Sean and I checked into New Britain Stadium Friday night for the Long Island Ducks at the New Britain Bees.
It was a gorgeous night for baseball, just enough of a chill in the air to warrant a jacket for some.
There were a few hundred people at the game, perhaps 500 if we are generous, despite the box score claiming 3,329. Frankly, if the Bees can’t pull in more than a few hundred people on a great night weather-wise with no other baseball games within 50 miles and most people back from vacation, it makes me wonder if this marriage with New Britain is going to last.
On the field, the Bees jumped out to a 4-0 lead by the 6th inning. But the Ducks had battled back to within one run, 4-3, through the top of the 8th.
New Britain, with the worst record in the Atlantic League, tacked on a key insurance run in the bottom of the 8th, then escaped with the tying run on first in the 9th for the 5-3 win.
I went to two Ducks @ Bees games earlier this season. Ducks manager Kevin Baez gave me his lineup card when they won, but not when they lost. So, we decided to just try for the Bees lineup card. Manager Stan Cliburn has been great about giving his card away win or lose in his nearly two seasons as Bees manager.
Sean got in position by the home plate side of the dugout with a few other kids after the game ended.
Sean to the left, and Bees manager Stan Cliburn in the black jacket to the left after the game
Sean was the only one asking for a lineup card, and Cliburn gave him his dugout lineup card as well as the two official batting order cards.
The three cards in total Friday night raised our lifetime total to 151 in a little less than three years of chasing lineup cards.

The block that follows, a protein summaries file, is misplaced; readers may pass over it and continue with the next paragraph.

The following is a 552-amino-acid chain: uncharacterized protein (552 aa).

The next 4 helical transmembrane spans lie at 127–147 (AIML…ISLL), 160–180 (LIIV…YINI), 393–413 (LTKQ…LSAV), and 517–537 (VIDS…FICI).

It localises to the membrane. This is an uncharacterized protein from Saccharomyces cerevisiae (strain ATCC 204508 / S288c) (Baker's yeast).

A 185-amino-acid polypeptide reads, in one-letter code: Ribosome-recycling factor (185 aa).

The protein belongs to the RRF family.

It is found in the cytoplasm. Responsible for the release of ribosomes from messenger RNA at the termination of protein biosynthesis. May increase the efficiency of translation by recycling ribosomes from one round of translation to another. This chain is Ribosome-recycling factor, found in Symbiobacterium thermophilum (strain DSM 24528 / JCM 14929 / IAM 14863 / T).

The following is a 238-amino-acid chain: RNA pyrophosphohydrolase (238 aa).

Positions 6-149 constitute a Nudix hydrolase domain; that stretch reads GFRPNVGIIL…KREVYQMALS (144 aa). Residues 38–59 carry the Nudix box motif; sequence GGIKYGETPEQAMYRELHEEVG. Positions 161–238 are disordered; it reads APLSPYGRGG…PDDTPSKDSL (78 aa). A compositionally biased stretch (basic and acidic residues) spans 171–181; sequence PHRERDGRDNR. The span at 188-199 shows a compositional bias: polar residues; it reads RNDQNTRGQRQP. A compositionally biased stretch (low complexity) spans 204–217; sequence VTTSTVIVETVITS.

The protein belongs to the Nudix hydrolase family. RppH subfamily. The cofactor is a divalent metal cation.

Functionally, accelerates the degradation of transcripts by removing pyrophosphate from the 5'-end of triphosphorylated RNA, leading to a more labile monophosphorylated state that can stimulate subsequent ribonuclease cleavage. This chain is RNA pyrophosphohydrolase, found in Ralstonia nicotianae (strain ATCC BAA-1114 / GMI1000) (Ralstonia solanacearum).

A Bees win, a couple more Atlantic League 20th season commemorative balls and three lineup cards. It was a good night all around!
2017: 29 lineup cards (16 dugout/bullpen; 13 “official batting order”; 1 “today’s lineup” card)
Lifetime: 151 lineup cards (103 dugout/bullpen; 45 “official batting order”; 2 “relief pitcher usage”; and 1 “today’s lineup”)
Part of the fun of collecting lineup cards is to try and get lineup cards with guys who go on to become MLB players, if not stars. As an example, our first MiLB lineup cards are from a Class A game that Trey Mancini played in. Two years later, Mancini’s playing regularly for the Baltimore Orioles.
The independent Atlantic League offers the opportunity to get lineup cards of players who are usually on their way out of professional baseball. Typically, none of the MLB organizations are willing to offer them a contract. The Atlantic League is often their last chance to catch someone’s eye and get back to an MLB organization, perhaps even make it back to the big league.
Most former MLB players in the Atlantic League were journeymen-type players, if that. So it caught my interest when I saw that 2003 Cy Young winner Eric Gagne, 41, had joined the Long Island Ducks in an attempt to make it back to MLB.
For three years, Gagne was the best closer in MLB, including posting 55 saves in 2003 in winning the Cy Young Award.
So I went to see the Ducks play the Bees in New Britain earlier this week, hoping to get a chance to see Gagne pitch.